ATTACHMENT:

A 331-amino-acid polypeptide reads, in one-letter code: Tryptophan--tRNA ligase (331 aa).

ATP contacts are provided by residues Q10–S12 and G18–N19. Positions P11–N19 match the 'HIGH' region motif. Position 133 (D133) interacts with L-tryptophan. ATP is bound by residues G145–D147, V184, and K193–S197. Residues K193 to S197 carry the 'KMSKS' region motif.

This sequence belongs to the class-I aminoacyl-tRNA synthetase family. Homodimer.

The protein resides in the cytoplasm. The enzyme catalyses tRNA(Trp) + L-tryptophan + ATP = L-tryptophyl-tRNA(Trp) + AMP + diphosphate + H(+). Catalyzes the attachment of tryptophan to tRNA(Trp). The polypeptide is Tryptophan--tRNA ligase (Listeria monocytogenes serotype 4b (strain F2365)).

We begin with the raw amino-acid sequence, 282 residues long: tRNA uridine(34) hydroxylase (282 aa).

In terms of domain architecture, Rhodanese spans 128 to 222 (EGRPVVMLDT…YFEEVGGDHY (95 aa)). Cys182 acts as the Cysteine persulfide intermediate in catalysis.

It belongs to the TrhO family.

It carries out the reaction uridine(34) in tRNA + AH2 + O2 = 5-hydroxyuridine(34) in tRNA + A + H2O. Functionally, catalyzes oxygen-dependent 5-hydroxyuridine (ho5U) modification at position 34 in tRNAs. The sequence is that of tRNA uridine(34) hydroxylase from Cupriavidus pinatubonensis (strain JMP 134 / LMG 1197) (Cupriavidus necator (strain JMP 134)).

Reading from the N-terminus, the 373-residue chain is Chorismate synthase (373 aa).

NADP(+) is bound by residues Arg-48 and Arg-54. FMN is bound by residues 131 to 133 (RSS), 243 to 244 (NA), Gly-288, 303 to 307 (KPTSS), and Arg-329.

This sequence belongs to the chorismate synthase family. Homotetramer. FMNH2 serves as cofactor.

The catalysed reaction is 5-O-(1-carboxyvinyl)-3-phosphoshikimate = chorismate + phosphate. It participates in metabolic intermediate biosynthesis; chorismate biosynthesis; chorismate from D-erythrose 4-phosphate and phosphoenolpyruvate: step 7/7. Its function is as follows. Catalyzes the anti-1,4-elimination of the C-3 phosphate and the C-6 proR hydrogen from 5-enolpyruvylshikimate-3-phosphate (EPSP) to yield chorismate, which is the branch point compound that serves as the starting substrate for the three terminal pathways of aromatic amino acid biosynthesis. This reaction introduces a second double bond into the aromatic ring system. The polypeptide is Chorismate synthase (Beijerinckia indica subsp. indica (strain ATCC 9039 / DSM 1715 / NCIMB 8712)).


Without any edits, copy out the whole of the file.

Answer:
A 331-amino-acid polypeptide reads, in one-letter code: Tryptophan--tRNA ligase (331 aa).

ATP contacts are provided by residues Q10–S12 and G18–N19. Positions P11–N19 match the 'HIGH' region motif. Position 133 (D133) interacts with L-tryptophan. ATP is bound by residues G145–D147, V184, and K193–S197. Residues K193 to S197 carry the 'KMSKS' region motif.

This sequence belongs to the class-I aminoacyl-tRNA synthetase family. Homodimer.

The protein resides in the cytoplasm. The enzyme catalyses tRNA(Trp) + L-tryptophan + ATP = L-tryptophyl-tRNA(Trp) + AMP + diphosphate + H(+). Catalyzes the attachment of tryptophan to tRNA(Trp). The polypeptide is Tryptophan--tRNA ligase (Listeria monocytogenes serotype 4b (strain F2365)).

We begin with the raw amino-acid sequence, 282 residues long: tRNA uridine(34) hydroxylase (282 aa).

In terms of domain architecture, Rhodanese spans 128 to 222 (EGRPVVMLDT…YFEEVGGDHY (95 aa)). Cys182 acts as the Cysteine persulfide intermediate in catalysis.

It belongs to the TrhO family.

It carries out the reaction uridine(34) in tRNA + AH2 + O2 = 5-hydroxyuridine(34) in tRNA + A + H2O. Functionally, catalyzes oxygen-dependent 5-hydroxyuridine (ho5U) modification at position 34 in tRNAs. The sequence is that of tRNA uridine(34) hydroxylase from Cupriavidus pinatubonensis (strain JMP 134 / LMG 1197) (Cupriavidus necator (strain JMP 134)).

Reading from the N-terminus, the 373-residue chain is Chorismate synthase (373 aa).

NADP(+) is bound by residues Arg-48 and Arg-54. FMN is bound by residues 131 to 133 (RSS), 243 to 244 (NA), Gly-288, 303 to 307 (KPTSS), and Arg-329.

This sequence belongs to the chorismate synthase family. Homotetramer. FMNH2 serves as cofactor.

The catalysed reaction is 5-O-(1-carboxyvinyl)-3-phosphoshikimate = chorismate + phosphate. It participates in metabolic intermediate biosynthesis; chorismate biosynthesis; chorismate from D-erythrose 4-phosphate and phosphoenolpyruvate: step 7/7. Its function is as follows. Catalyzes the anti-1,4-elimination of the C-3 phosphate and the C-6 proR hydrogen from 5-enolpyruvylshikimate-3-phosphate (EPSP) to yield chorismate, which is the branch point compound that serves as the starting substrate for the three terminal pathways of aromatic amino acid biosynthesis. This reaction introduces a second double bond into the aromatic ring system. The polypeptide is Chorismate synthase (Beijerinckia indica subsp. indica (strain ATCC 9039 / DSM 1715 / NCIMB 8712)).